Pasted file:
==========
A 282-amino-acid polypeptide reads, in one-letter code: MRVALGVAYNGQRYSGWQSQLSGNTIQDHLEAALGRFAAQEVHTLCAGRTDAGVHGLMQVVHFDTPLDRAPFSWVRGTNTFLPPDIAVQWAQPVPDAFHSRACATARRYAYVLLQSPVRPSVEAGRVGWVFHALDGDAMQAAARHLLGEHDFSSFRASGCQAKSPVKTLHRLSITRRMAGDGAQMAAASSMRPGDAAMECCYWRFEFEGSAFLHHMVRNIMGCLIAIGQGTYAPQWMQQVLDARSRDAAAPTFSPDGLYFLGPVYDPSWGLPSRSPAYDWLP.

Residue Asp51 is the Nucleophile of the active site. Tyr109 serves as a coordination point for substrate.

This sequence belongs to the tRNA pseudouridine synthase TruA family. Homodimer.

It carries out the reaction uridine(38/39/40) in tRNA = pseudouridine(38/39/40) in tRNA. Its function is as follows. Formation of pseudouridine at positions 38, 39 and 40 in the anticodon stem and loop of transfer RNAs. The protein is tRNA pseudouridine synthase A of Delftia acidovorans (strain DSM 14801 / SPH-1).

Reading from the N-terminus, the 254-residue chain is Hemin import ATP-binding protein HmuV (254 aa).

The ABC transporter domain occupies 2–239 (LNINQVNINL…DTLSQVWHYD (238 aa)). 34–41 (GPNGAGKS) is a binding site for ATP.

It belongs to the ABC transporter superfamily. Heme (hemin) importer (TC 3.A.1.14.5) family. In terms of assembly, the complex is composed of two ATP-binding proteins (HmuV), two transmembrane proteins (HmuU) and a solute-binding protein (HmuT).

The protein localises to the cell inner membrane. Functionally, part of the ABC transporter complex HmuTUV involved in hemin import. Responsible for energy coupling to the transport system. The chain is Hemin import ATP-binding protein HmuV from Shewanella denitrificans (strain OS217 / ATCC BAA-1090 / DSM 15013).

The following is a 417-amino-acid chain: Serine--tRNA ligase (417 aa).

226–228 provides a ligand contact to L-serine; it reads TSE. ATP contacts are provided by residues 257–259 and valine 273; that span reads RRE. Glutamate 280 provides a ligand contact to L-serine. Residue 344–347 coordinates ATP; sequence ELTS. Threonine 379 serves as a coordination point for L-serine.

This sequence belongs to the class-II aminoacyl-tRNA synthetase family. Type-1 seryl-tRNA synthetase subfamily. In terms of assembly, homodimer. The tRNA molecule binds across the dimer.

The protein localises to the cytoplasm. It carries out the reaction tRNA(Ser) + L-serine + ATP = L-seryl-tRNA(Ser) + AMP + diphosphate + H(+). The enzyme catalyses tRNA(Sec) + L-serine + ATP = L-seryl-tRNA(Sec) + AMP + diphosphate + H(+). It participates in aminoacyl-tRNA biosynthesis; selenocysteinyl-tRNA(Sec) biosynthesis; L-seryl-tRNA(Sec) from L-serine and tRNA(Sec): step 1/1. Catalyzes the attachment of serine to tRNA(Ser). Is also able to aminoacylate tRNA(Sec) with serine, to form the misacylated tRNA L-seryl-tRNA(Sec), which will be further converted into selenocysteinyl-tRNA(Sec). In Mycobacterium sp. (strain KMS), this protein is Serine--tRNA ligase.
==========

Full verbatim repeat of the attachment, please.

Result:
A 282-amino-acid polypeptide reads, in one-letter code: MRVALGVAYNGQRYSGWQSQLSGNTIQDHLEAALGRFAAQEVHTLCAGRTDAGVHGLMQVVHFDTPLDRAPFSWVRGTNTFLPPDIAVQWAQPVPDAFHSRACATARRYAYVLLQSPVRPSVEAGRVGWVFHALDGDAMQAAARHLLGEHDFSSFRASGCQAKSPVKTLHRLSITRRMAGDGAQMAAASSMRPGDAAMECCYWRFEFEGSAFLHHMVRNIMGCLIAIGQGTYAPQWMQQVLDARSRDAAAPTFSPDGLYFLGPVYDPSWGLPSRSPAYDWLP.

Residue Asp51 is the Nucleophile of the active site. Tyr109 serves as a coordination point for substrate.

This sequence belongs to the tRNA pseudouridine synthase TruA family. Homodimer.

It carries out the reaction uridine(38/39/40) in tRNA = pseudouridine(38/39/40) in tRNA. Its function is as follows. Formation of pseudouridine at positions 38, 39 and 40 in the anticodon stem and loop of transfer RNAs. The protein is tRNA pseudouridine synthase A of Delftia acidovorans (strain DSM 14801 / SPH-1).

Reading from the N-terminus, the 254-residue chain is Hemin import ATP-binding protein HmuV (254 aa).

The ABC transporter domain occupies 2–239 (LNINQVNINL…DTLSQVWHYD (238 aa)). 34–41 (GPNGAGKS) is a binding site for ATP.

It belongs to the ABC transporter superfamily. Heme (hemin) importer (TC 3.A.1.14.5) family. In terms of assembly, the complex is composed of two ATP-binding proteins (HmuV), two transmembrane proteins (HmuU) and a solute-binding protein (HmuT).

The protein localises to the cell inner membrane. Functionally, part of the ABC transporter complex HmuTUV involved in hemin import. Responsible for energy coupling to the transport system. The chain is Hemin import ATP-binding protein HmuV from Shewanella denitrificans (strain OS217 / ATCC BAA-1090 / DSM 15013).

The following is a 417-amino-acid chain: Serine--tRNA ligase (417 aa).

226–228 provides a ligand contact to L-serine; it reads TSE. ATP contacts are provided by residues 257–259 and valine 273; that span reads RRE. Glutamate 280 provides a ligand contact to L-serine. Residue 344–347 coordinates ATP; sequence ELTS. Threonine 379 serves as a coordination point for L-serine.

This sequence belongs to the class-II aminoacyl-tRNA synthetase family. Type-1 seryl-tRNA synthetase subfamily. In terms of assembly, homodimer. The tRNA molecule binds across the dimer.

The protein localises to the cytoplasm. It carries out the reaction tRNA(Ser) + L-serine + ATP = L-seryl-tRNA(Ser) + AMP + diphosphate + H(+). The enzyme catalyses tRNA(Sec) + L-serine + ATP = L-seryl-tRNA(Sec) + AMP + diphosphate + H(+). It participates in aminoacyl-tRNA biosynthesis; selenocysteinyl-tRNA(Sec) biosynthesis; L-seryl-tRNA(Sec) from L-serine and tRNA(Sec): step 1/1. Catalyzes the attachment of serine to tRNA(Ser). Is also able to aminoacylate tRNA(Sec) with serine, to form the misacylated tRNA L-seryl-tRNA(Sec), which will be further converted into selenocysteinyl-tRNA(Sec). In Mycobacterium sp. (strain KMS), this protein is Serine--tRNA ligase.